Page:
Obama, Democrats drag ‘GOP will kill Medicare’ lie out of mothballs
posted at 11:39 am on July 25, 2012 by Howard Portnoy
On a sweep through southern Florida last week, the president told residents of a retirement community that Mitt Romney’s policy on taxes would “end Medicare as we know it to help pay for his tax cuts for the wealthiest.” So much for abjuring the use of scare tactics to win an election.
In fairness, the president’s message was nothing new. Claims that the GOP would end Medicare and/or Social Security are a staple of Democratic politicking. The Democrats mounted an all-out assault on the GOP in 2011 after Rep. Paul Ryan introduced H.R. 6110, aka “Roadmap for America’s Future Act of 2008.” The campaign, which famously included a video of a Ryan lookalike pushing a white-haired woman in a wheelchair over a cliff, was so pernicious that the fact-checking website PolitiFact branded it as the “Lie of the Year 2011.”
Nor is the president alone in his current efforts to revive this canard. The House Majority PAC, funded by SEIU and AFSCME, is investing heavily in perpetuating this myth in an Iowa congressional contest. The super PAC has released ads accusing Republican Rep. Tom Latham, who voted for the Ryan plan, of supporting an increase in Medicare costs of $6,400. But as FactCheck.org reports:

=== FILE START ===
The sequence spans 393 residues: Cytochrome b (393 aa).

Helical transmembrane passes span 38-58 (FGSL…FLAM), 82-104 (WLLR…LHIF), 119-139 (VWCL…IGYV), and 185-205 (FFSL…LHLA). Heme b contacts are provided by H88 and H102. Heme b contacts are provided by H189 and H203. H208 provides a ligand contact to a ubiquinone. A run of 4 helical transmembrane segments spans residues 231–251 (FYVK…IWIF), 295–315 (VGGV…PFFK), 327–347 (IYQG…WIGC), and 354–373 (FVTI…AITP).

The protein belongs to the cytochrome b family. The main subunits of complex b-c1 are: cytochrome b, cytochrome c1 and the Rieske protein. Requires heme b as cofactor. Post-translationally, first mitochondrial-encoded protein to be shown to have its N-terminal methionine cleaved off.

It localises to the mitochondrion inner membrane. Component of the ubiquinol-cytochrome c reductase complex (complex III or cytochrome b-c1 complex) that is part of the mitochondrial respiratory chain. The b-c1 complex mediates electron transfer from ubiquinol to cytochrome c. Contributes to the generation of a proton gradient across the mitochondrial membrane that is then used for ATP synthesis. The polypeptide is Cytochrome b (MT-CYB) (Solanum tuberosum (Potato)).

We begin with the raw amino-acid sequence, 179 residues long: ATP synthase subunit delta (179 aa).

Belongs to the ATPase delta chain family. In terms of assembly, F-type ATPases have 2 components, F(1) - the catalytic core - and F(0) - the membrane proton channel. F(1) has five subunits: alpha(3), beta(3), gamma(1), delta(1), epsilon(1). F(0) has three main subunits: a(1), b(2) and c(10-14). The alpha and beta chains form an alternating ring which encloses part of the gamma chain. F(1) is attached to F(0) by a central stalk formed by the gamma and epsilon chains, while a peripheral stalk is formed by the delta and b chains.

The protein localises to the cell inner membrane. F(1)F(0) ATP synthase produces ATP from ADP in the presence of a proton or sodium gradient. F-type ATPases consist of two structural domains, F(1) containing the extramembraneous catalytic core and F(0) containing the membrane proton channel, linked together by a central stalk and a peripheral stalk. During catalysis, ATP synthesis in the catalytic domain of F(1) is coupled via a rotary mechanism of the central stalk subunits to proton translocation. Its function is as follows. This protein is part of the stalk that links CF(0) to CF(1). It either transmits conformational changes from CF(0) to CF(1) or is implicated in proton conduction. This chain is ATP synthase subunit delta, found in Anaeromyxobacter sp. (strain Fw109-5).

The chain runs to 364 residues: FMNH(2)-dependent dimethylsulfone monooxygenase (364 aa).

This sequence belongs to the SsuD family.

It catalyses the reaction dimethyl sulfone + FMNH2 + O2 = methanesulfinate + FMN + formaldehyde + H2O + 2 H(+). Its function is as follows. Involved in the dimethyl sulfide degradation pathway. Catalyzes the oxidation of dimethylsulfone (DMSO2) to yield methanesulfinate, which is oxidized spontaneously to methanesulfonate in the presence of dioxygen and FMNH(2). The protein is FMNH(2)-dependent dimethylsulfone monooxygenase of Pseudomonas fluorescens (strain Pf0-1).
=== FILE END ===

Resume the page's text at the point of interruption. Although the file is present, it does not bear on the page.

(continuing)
The $6,400 figure is a fair interpretation of what a Congressional Budget Office report projected—for somebody turning age 65 in the year 2022 or later. Under the Republican plan, anyone age 55 or older would not have been affected at all, save for the repeal of a sweetened prescription-drug benefit contained in the new health care law.
Democrats and the president are hardly in a position to cast stones in any case. Obamacare, which as far as they are concerned is a done deal, inflicts far more harm on “Medicare as we know it” than the Ryan plan. In its current form, the health care law siphons off $500 billion in savings from Medicare over the next ten years to pay for other programs created by the law. Defenders of the law will insist it has built-in offsetting provisions, such as paying hospitals less when patients are quickly re-admitted after being discharged. It’s hard to see how they would package this type of cost-cutting measure in a form that makes it palatable to seniors.
When all is said and done—when the elimination of the prescription drug “donut hole” and government-run efforts to improve efficiency and delivery of care are factored—people on Medicare will be worse off than enrollees in Medicaid.
It would be interesting to hear the president’s reaction to the charge that if Medicare has an executioner, he is it.
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